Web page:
Professor Caroline Smith is the head of earth sciences collections and principal curator of meteorites at the Natural History Museum in London, having been researching meteorites for more than two decades. Alongside this Caroline also does consultancy work with industrial, academic, and international space agency partners, studying and planning for future solar system sample return missions. She has been awarded a prestigious Aurora Fellowship from the UK Space Agency and even has an asteroid named after her.
“I NEVER have a dull day. The variety of my job, in terms of what I do and the people that I work with, is really the most thrilling thing to me. Another exciting thing is the opportunity to continually be learning, to have my ideas and opinions challenged, and hopefully make a useful contribution to innovative scientific endeavours.”
Digging for gold, diamonds, and dinosaurs
I’ve always been interested in science and scientific subjects. My mum is convinced that I got into geology when I was about seven or eight. My father was a senior manager at Pan American, so we used to go to the States a lot, and we had very good friends who lived in Montana. They had an amazing ranch in the foothills of the Rockies.
So, my family would venture out with Uncle Bob and Auntie Midge, who were not blood relations, but very good friends. We would go on adventures with them, their dogs, and a hammer and some safety glasses, and bash up rocks, looking for gold, diamonds, and dinosaurs. Knowing what I do now about geology I realise that I would have been very unlikely to find gold, diamonds, or dinosaurs in that area of Montana, but I just was so curious, I really liked looking for things.
A lot of people might say that I’m just a naturally nosy person. I’m very curious. I like to find things out. “Why is that like that? Why did that happen? What’s going on over there?”
An injury that led to an opportunity
I got pretty good GCSEs but no A-star grades (although I like to remind some of my younger colleagues that is because A-star grades had not been invented when I did my GCSEs…!) I went on to college to do A-levels, and at that point, I wanted to be an aeronautical engineer, so I studied physics and maths.
My college was very unusual in that it offered A-level geology and so for my third subject I thought: “Brilliant, that could be a really interesting A-level that keeps me sane alongside the physics and maths.” I ended up hating physics and maths and really loving geology.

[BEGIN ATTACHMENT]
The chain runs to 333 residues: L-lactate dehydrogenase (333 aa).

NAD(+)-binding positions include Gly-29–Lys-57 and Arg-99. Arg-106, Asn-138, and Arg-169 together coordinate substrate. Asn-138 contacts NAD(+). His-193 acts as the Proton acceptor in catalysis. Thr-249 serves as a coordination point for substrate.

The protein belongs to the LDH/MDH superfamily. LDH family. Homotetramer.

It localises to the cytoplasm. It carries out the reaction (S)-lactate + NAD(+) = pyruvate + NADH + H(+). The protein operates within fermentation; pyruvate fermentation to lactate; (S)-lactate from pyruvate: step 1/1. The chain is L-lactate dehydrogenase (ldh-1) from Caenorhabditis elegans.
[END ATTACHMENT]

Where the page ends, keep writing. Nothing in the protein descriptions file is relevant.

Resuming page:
I don’t want to embarrass myself, but I got the most abysmal A-level grades for various reasons. However, I was very lucky I’d applied to the University of St. Andrews to do geology. Unbelievably, despite my terrible A-level grades, they took a punt on me and let me in.
So, I did a geology degree at St. Andrews, which I really, really loved. I spent some happy years up there, but I also hurt my knee very badly playing rugby, which meant I had to have a cruciate ligament reconstruction.
Not only was that inconvenient in terms of socialising, but it was very disruptive in terms of my degree because, if you study geology at any university, especially a British university, the summer between your penultimate and final year is spent doing fieldwork. As I was waiting for my knee operation, I wasn’t able to do fieldwork for my final year project dissertation, so I had to do a lab-based project.
In my third year, I did a project on the formation of the solar system and impact cratering, and I was absolutely fascinated. So, that summer, I was very lucky to come to the Natural History Museum and work on a lab-based project where I classified new meteorites that had been found in Antarctica, three or four years before that nobody had looked at yet.
I just fell in love with meteorites as objects, and I really fell in love with the museum as a scientific organisation and a place to work. So, I ended up doing a PhD in meteorites looking at the chemistry and the minerals in a type of meteorite called a ureilite. I was co-supervised by people here at the museum, and I used to look at samples in our collection and use different instrumentation that’s based in our amazing analytical laboratories.
I then ended up doing a couple of postdocs, and I came back to the museum in 2005, as their meteorites curator. I’ve now climbed the greasy pole to become the head of Earth Sciences Collections.
Working at the heart of UK science
On a day-to-day basis, I go to a lot of meetings about other people ‘doing’ science. One of my main roles is to make sure that we are curating and using the collections in a way that fulfils all our statutory obligations, and so that we’re making the collections available for researchers within the museum, as well as around the UK, Europe, and the rest of the world. Every year we send out tens of thousands of specimens, from over 80 million objects that we have in the museum, for scientists around the world to study in their own labs.
We also have many hundreds of scientific visits too and as part of those, thousands of visitors come behind the scenes here to look at our collections, so we’re a really major part of UK scientific infrastructure, and a big part of my role is to manage that. I make sure that my team has the resources they need to be able to fulfil those access requests.
I also keep my hand in at ‘doing’ science. So, occasionally I go and haunt the labs to do some analysis. I’m doing some work at the moment with my postgraduate Fellow on the Mars 2020 Mission. I’m working with him looking at some of the rocks that the Mars 2020 Perseverance Rover is finding on Mars, and we’re helping with the interpretation of what those rocks are.
I also do a lot of work with the UK Space Agency ,the European Space Agency (ESA) and NASA, helping to plan for future space missions to places like Mars, to asteroids, to the moon. If those missions involve what’s called ‘sample return’, where they go find and pick up interesting rocks in those places and bring them back to Earth, we look at how we would curate and scientifically study those rocks.
On any particular day, I can have meetings to do with the museum or I can suddenly get a phone call from ESA saying: “We’d like you to come and review this document,” or “We’d like you to come to this meeting.” So, it can be quite varied, and no two days are the same.